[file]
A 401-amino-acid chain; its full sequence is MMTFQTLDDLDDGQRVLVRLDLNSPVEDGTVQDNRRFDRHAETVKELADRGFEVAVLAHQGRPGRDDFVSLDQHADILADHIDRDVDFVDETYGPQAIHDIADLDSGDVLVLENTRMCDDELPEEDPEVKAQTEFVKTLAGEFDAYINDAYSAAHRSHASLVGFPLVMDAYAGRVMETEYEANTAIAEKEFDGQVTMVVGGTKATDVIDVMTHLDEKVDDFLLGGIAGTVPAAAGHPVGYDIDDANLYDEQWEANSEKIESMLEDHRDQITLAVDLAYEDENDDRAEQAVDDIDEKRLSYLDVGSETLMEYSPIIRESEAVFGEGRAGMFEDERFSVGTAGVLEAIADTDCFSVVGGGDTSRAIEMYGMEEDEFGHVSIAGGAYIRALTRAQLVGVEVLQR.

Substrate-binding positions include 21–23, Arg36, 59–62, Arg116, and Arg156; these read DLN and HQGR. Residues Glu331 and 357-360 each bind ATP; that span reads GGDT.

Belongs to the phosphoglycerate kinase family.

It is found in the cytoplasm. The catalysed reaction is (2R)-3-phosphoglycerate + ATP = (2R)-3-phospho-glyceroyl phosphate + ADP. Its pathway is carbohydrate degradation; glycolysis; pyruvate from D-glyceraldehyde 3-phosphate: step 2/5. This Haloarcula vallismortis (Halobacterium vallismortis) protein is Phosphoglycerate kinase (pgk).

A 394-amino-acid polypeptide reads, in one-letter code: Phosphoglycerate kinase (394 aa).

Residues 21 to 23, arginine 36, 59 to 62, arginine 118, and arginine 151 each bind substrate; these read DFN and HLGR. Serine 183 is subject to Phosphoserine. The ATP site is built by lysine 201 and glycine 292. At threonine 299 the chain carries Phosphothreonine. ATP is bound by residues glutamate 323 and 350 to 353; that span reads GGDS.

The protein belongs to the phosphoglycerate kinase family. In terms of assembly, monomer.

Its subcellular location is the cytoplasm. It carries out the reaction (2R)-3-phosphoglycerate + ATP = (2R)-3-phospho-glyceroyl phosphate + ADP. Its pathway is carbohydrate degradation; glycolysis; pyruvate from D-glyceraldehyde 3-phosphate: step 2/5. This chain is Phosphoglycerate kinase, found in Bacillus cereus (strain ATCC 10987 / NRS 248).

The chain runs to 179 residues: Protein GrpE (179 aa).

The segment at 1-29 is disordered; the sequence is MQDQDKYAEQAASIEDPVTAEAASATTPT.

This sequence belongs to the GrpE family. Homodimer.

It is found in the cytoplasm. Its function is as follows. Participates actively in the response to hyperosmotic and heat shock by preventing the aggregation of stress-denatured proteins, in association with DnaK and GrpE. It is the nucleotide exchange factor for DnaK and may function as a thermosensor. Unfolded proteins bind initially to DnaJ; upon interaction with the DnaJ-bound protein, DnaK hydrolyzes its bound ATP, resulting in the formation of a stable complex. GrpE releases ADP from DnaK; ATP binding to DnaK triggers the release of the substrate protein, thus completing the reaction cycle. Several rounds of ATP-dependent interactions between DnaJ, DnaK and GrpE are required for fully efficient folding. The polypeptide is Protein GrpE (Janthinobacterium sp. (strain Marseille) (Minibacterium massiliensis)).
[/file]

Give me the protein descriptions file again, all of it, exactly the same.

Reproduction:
A 401-amino-acid chain; its full sequence is MMTFQTLDDLDDGQRVLVRLDLNSPVEDGTVQDNRRFDRHAETVKELADRGFEVAVLAHQGRPGRDDFVSLDQHADILADHIDRDVDFVDETYGPQAIHDIADLDSGDVLVLENTRMCDDELPEEDPEVKAQTEFVKTLAGEFDAYINDAYSAAHRSHASLVGFPLVMDAYAGRVMETEYEANTAIAEKEFDGQVTMVVGGTKATDVIDVMTHLDEKVDDFLLGGIAGTVPAAAGHPVGYDIDDANLYDEQWEANSEKIESMLEDHRDQITLAVDLAYEDENDDRAEQAVDDIDEKRLSYLDVGSETLMEYSPIIRESEAVFGEGRAGMFEDERFSVGTAGVLEAIADTDCFSVVGGGDTSRAIEMYGMEEDEFGHVSIAGGAYIRALTRAQLVGVEVLQR.

Substrate-binding positions include 21–23, Arg36, 59–62, Arg116, and Arg156; these read DLN and HQGR. Residues Glu331 and 357-360 each bind ATP; that span reads GGDT.

Belongs to the phosphoglycerate kinase family.

It is found in the cytoplasm. The catalysed reaction is (2R)-3-phosphoglycerate + ATP = (2R)-3-phospho-glyceroyl phosphate + ADP. Its pathway is carbohydrate degradation; glycolysis; pyruvate from D-glyceraldehyde 3-phosphate: step 2/5. This Haloarcula vallismortis (Halobacterium vallismortis) protein is Phosphoglycerate kinase (pgk).

A 394-amino-acid polypeptide reads, in one-letter code: Phosphoglycerate kinase (394 aa).

Residues 21 to 23, arginine 36, 59 to 62, arginine 118, and arginine 151 each bind substrate; these read DFN and HLGR. Serine 183 is subject to Phosphoserine. The ATP site is built by lysine 201 and glycine 292. At threonine 299 the chain carries Phosphothreonine. ATP is bound by residues glutamate 323 and 350 to 353; that span reads GGDS.

The protein belongs to the phosphoglycerate kinase family. In terms of assembly, monomer.

Its subcellular location is the cytoplasm. It carries out the reaction (2R)-3-phosphoglycerate + ATP = (2R)-3-phospho-glyceroyl phosphate + ADP. Its pathway is carbohydrate degradation; glycolysis; pyruvate from D-glyceraldehyde 3-phosphate: step 2/5. This chain is Phosphoglycerate kinase, found in Bacillus cereus (strain ATCC 10987 / NRS 248).

The chain runs to 179 residues: Protein GrpE (179 aa).

The segment at 1-29 is disordered; the sequence is MQDQDKYAEQAASIEDPVTAEAASATTPT.

This sequence belongs to the GrpE family. Homodimer.

It is found in the cytoplasm. Its function is as follows. Participates actively in the response to hyperosmotic and heat shock by preventing the aggregation of stress-denatured proteins, in association with DnaK and GrpE. It is the nucleotide exchange factor for DnaK and may function as a thermosensor. Unfolded proteins bind initially to DnaJ; upon interaction with the DnaJ-bound protein, DnaK hydrolyzes its bound ATP, resulting in the formation of a stable complex. GrpE releases ADP from DnaK; ATP binding to DnaK triggers the release of the substrate protein, thus completing the reaction cycle. Several rounds of ATP-dependent interactions between DnaJ, DnaK and GrpE are required for fully efficient folding. The polypeptide is Protein GrpE (Janthinobacterium sp. (strain Marseille) (Minibacterium massiliensis)).